Somewhere in Eritrea a young woman sits in a corner of a dark, hot basement. The weather outside the basement is fantastic. The sun is shining bright, and the temperature is nearly 45 degree C. The woman keeps her arms around her knees, and she is crying. She doesn`t care the slightest about the weather, though. She is waiting for the inevitable to happen; for him to come down again. Maybe today he won`t use any tools to hit her. The woman doesn`t know when he will come down; it might take a while still – but she knows it will eventually happen. She knows the routine so well she can recount it in her head; first he will say some pleasant things to her to make her feel calmer. (Failing, of course). Then he will bash her up to the wall, screaming and shouting at her to take her clothes off. (He will undoubtely tear them off her, anyway). Then the insanity will begin. And when that`s over, he will throw her to the ground, spit at her and leave. If she`s lucky, he will leave some water and a piece of bread. She has every reason to cry.

I do not know the mother. Neither did I know her son. Nor do I know the girl. I do know that everyone is fighting their own battles. This is happening all the time – not just during the evening news report on TV, or at some undefined, undimensional, fleeting period of time. There is no period of time reserved for any bad thing to happen. It is happening right now, everywhere, to everyone. It is true what they say; It`s important not to let the small things get in your way. But sometimes the small things aren`t small at all. Never, then, forget to appreciate what you have now, no matter how small they seem, there is someone out there who would do literally anything to have what you have right now.

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(is there any connection between these two sections? maybe, maybe not. you decide)

– – – – – – – – – – – – – –

Thoughts around Then – and Philosophy.

(not a review)

The female lead of the movie Lost in Translation, Charlotte is played by Scarlett Johansson. In the movie, Charlotte is a newly graduated philosophy student. She struggles to find out what she wants to do in terms of work, but also in terms of what the reason for her existence is. (wow, a bit of a jump there, no?) She is stuck in a seemingly hopeless marriage, her husband ignoring her for his photography career, and her family seemingly doesn`t have time to listen to her on the telephone. She doesn`t know where she is headed in life. She feels alone on more than one plane; not only does she struggle to get the people who were supposed to be closest to her, to recognize her – she also needs someone to acknowledge her intellectual existence.

After having seen this movie not so long ago (for the second time in my life, mind you.) I couldn`t help, as always after having seen a great movie, but to become inspired. And the ways in which Lost in Translation inspired me this time, was to read some philosophy myself. And (at least try) to write about it. So I have spent much of today reading up on philosophy. Don`t get me wrong; I have by no means cracked the philosophical code. I have in no ways found the ultimate truth that all of cosmos is governed by. (If such a thing even exists.) No, nothing like that; I have merely flipped through a few pages of a book, doing what I can with what I have to try to maybe come to the tiniest of understandings of what has in fact fascinated me a long time.Disclaimer;  I will not deny that this fascination was boosted after seeing Lost in Translation. Socrates would be proud – an unexamined life is, after all, not worth living.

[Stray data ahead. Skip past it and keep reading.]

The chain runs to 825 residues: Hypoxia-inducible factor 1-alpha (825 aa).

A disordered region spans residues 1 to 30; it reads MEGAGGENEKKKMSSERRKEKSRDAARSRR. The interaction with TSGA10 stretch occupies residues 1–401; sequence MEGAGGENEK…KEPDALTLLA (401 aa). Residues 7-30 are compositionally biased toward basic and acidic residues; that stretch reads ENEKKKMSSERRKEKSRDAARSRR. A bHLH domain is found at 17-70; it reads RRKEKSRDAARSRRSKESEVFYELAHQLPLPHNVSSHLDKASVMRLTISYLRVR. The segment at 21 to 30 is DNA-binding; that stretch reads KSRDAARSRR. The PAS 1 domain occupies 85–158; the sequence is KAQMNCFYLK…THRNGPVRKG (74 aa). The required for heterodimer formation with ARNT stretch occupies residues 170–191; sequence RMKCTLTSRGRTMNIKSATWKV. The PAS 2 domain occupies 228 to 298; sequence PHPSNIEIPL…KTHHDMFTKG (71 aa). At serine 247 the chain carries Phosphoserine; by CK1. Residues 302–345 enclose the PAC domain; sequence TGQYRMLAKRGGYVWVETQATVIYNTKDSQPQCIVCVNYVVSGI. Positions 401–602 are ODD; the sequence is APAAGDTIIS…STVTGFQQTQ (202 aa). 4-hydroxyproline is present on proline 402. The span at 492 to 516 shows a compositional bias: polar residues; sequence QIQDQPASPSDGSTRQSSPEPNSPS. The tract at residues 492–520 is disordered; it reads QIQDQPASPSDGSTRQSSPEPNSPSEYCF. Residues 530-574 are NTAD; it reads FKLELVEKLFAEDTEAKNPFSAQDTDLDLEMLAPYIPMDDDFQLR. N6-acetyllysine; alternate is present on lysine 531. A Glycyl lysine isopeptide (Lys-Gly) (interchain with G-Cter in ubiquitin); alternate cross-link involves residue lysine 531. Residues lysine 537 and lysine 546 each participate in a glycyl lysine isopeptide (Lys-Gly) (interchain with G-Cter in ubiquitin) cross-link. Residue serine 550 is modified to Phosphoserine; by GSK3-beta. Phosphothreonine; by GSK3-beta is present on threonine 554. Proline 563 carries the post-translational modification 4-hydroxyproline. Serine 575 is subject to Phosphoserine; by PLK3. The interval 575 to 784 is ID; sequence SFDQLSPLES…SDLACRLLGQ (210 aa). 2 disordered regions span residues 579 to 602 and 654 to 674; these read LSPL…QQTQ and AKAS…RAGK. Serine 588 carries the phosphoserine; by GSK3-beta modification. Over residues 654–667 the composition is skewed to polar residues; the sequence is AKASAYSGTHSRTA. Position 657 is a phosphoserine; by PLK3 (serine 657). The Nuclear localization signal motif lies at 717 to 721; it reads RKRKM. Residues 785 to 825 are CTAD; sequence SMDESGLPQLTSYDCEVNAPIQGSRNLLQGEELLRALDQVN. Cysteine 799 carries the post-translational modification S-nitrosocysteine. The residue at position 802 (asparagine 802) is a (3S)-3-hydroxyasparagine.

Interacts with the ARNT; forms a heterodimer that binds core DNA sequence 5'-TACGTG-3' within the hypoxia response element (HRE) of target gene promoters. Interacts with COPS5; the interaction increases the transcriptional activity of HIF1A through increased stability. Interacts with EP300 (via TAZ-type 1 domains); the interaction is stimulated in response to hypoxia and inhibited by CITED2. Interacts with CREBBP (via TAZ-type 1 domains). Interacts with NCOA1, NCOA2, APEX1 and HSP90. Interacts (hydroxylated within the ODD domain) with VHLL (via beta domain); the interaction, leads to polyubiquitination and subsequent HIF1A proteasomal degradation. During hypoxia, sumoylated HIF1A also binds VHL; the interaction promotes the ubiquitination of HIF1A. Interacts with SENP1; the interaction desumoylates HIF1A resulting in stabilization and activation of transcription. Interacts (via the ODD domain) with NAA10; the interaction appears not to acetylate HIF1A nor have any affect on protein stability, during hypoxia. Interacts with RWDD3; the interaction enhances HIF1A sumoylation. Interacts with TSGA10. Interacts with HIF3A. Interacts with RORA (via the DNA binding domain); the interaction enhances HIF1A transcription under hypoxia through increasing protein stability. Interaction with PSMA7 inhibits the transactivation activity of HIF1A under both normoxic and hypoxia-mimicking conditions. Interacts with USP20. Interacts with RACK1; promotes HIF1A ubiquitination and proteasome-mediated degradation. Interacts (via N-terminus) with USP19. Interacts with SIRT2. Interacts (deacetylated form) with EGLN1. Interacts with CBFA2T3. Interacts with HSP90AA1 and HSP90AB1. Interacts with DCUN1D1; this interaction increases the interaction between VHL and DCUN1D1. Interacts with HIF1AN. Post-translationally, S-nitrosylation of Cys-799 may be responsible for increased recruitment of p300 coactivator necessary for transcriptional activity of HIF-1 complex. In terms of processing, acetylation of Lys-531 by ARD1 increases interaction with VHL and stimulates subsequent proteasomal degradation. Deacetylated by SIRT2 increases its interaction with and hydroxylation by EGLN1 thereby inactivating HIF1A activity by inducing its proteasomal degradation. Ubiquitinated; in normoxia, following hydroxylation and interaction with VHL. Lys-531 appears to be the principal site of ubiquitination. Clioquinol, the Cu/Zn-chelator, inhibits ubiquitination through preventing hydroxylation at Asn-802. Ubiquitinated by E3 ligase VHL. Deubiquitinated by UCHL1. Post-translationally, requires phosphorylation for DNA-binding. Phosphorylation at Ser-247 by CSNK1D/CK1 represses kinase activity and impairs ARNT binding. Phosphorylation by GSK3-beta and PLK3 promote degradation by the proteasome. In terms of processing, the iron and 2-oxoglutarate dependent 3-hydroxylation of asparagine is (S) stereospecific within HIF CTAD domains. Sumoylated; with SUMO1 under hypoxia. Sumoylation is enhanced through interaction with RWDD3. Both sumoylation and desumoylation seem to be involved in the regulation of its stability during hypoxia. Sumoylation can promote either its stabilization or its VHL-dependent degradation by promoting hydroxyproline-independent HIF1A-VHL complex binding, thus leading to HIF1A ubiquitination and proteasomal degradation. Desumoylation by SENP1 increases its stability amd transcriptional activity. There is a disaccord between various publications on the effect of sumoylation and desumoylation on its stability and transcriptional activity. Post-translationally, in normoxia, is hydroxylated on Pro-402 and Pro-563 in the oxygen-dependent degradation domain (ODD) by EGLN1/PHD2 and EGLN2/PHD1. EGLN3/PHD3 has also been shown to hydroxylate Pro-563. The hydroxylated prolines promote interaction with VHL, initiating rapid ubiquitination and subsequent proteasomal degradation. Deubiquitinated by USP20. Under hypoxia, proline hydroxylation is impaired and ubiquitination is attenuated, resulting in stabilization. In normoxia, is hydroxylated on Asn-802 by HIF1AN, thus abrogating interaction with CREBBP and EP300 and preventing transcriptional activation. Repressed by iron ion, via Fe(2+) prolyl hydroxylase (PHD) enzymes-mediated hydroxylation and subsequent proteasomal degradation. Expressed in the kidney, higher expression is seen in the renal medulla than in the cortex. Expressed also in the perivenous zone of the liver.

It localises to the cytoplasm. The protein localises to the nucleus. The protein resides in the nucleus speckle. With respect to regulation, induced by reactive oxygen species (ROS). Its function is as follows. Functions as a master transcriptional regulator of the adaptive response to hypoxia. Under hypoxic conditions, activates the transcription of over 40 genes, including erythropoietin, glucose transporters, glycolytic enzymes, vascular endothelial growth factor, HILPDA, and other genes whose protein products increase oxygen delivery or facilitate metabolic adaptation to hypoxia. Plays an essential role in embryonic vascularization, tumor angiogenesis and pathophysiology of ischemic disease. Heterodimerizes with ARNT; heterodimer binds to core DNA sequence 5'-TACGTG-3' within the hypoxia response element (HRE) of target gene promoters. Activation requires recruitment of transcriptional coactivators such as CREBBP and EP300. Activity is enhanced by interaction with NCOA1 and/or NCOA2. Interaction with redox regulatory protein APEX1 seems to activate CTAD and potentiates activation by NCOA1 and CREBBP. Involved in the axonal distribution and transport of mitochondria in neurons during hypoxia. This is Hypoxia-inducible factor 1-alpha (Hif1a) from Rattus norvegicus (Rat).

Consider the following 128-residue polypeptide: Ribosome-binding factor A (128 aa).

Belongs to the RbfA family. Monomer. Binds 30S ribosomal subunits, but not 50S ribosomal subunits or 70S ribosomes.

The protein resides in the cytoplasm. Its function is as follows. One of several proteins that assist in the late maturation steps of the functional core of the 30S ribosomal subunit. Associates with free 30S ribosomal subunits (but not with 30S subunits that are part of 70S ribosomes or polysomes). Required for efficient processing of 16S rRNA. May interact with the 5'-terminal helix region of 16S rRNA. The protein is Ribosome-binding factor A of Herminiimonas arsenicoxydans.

The book I`ve flipped through is written by this guy Nigel Warburton (maybe you`ve heard of him?), and is called A Little History of Philosophy. In it, Warburton dedicates a few pages to every major philosopher in the Western tradition, starting with Socrates and, ultimately, ending with Peter Singer. (I have gotten as far as Machiavelli – as you can tell, indeed, it is a very, very easily read book!) There are a lot of interesting stuff so far. In order to try to organise it, here`s a list of some of what I found interesting;

  1. The Problem of Evil; how and why can a presumably good God allow evil?
  2. Free Will; do we have free will, or are we in fact ruled by some..thing other than ourselves?
  3. Free Will 2: if we have free will, how do we decide what is good and right?
  4. The meaningful life: what does it mean to live a good and meaningful life?
  5. Death: how are we supposed to deal with the idea of being dead, or, as the book calls it, non-existence?
  6. Death 2: is death a part of our humanly existence, or is it something that happens outside of it? (Apparently (and might I add, interestingly), Wittgenstein was under the opinion that death was in fact not a part of life)

I probably forget something, but most of these things are things Warburton has covered up til now. Some topics I presume Warburton is coming back to after a while. For example nr. 3 here, how do we decide what is good and right – I presume he will talk about this when he later covers the philosophy of Immanuel Kant.